New terminal features stainless steel details in public spaces.
Nickel Magazine, Jun. 02 — The makeover of Toronto, Canada's Pearson International Airport, scheduled for completion in October 2003, is a major project, costing $4.4 billion and employing thousands of workers.
It is also a model for stainless steel interior detailing.
For example, S30400 stainless steel trim was chosen to cover the pins that tie the 43 roof girders of the new central part of the passenger terminal to the wishbones and vertical diagonal braces that transfer the roof load to the building.
The passenger terminal has an arched, curving roof reminiscent of a giant clam shell or armadillo's back. Inside, its 70-metre-long steel girders will be painted and left exposed to the passengers passing beneath.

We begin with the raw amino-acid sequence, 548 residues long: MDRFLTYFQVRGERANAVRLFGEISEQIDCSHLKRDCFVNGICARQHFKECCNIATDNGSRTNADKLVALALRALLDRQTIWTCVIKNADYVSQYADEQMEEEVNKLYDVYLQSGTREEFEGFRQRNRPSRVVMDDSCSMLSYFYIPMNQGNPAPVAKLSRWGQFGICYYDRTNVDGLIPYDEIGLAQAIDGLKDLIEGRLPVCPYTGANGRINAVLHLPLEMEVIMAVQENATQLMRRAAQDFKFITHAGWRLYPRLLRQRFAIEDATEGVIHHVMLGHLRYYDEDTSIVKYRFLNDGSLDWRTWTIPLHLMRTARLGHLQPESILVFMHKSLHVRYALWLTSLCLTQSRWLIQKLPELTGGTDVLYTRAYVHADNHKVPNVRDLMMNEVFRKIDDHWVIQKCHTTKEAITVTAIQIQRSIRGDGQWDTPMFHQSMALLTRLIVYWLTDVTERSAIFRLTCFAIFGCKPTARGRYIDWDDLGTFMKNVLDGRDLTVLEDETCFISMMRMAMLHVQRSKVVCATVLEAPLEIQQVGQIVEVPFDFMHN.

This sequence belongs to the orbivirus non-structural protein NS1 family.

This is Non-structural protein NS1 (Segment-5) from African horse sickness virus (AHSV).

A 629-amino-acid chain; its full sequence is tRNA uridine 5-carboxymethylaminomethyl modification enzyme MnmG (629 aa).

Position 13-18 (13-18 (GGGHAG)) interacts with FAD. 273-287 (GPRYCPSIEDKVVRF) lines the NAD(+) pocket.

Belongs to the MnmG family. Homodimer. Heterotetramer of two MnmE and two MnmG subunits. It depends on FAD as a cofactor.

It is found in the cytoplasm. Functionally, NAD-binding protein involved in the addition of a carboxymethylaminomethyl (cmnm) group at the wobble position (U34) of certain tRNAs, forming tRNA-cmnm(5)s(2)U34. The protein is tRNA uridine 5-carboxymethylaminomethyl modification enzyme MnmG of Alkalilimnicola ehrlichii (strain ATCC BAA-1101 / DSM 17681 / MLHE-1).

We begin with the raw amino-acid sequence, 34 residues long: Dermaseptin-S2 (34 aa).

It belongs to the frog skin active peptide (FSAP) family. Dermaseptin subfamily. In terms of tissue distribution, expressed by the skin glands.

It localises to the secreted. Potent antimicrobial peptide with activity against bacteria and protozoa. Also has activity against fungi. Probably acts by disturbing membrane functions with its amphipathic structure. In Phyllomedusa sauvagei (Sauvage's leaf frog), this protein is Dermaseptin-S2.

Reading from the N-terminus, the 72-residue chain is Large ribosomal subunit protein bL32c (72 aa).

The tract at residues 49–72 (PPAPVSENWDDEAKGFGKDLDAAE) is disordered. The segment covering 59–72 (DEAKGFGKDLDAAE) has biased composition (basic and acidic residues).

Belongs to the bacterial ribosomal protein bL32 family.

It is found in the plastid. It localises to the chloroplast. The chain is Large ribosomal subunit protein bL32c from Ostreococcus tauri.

On the airside of the terminal are 86 round cap plates 300 millimetres (mm) in diameter by 70 mm high, fabricated from 13-mm plate and screwed with 258 flathead socket bolts to each end of the pins tying the girders to the wishbones. The pins measure 20 mm in diameter and are 30 mm long. Curbside, 172 cap stainless steel plates, each 140 by 20 mm, are fastened with 172 flathead socket bolts to each end of the pins tying the 18-metre-long vertical diagonal braces to the roof and the building.
Another 84 cap plates are attached with field bolts to pin connectors on the third-floor bracing, visible to passengers on the third and second floors. The architect did not want the pin cover plates to rust, says Mike FitzGibbon, project manager for Canron Construction Corporation East, the fabricator and erector of the structure. He adds: "The architect wanted to see stainless steel detail."